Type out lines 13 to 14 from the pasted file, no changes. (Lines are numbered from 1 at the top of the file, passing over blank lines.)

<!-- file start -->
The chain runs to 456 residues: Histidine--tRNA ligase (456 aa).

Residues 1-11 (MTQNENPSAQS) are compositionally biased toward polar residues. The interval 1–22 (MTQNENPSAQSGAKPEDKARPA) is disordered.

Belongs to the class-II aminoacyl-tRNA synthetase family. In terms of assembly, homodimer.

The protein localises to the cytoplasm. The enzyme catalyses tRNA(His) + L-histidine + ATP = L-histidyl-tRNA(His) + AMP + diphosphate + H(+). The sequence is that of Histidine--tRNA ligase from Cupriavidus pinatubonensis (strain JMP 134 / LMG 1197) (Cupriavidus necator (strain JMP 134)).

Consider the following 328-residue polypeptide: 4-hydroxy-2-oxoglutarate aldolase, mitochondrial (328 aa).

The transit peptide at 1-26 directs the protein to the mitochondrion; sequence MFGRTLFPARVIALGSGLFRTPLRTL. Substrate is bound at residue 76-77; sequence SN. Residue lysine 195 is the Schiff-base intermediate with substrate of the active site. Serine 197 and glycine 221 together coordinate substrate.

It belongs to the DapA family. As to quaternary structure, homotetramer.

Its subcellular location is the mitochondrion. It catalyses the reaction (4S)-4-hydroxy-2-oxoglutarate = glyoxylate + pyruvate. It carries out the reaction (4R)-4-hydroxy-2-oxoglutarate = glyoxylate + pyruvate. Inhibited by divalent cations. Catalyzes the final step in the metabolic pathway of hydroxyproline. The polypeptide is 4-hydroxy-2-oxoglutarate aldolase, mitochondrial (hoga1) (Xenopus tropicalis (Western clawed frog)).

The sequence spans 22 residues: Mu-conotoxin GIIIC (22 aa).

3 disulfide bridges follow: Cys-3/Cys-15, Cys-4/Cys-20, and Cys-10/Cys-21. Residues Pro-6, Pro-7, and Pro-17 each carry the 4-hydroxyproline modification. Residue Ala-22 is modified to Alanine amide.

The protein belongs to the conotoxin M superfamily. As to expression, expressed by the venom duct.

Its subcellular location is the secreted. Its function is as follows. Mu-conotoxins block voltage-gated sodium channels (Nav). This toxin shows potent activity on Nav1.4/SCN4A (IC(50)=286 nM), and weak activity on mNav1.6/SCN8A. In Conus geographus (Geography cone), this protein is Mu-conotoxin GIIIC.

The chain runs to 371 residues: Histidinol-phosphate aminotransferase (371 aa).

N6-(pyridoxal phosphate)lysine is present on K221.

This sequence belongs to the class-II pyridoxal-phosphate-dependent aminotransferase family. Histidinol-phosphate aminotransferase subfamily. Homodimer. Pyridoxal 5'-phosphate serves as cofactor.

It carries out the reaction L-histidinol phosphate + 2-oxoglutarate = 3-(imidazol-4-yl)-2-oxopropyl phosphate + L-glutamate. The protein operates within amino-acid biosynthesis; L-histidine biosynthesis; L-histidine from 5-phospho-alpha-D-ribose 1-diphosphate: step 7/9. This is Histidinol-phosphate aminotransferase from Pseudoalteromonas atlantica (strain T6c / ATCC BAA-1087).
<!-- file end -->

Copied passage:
The chain runs to 371 residues: Histidinol-phosphate aminotransferase (371 aa).

N6-(pyridoxal phosphate)lysine is present on K221.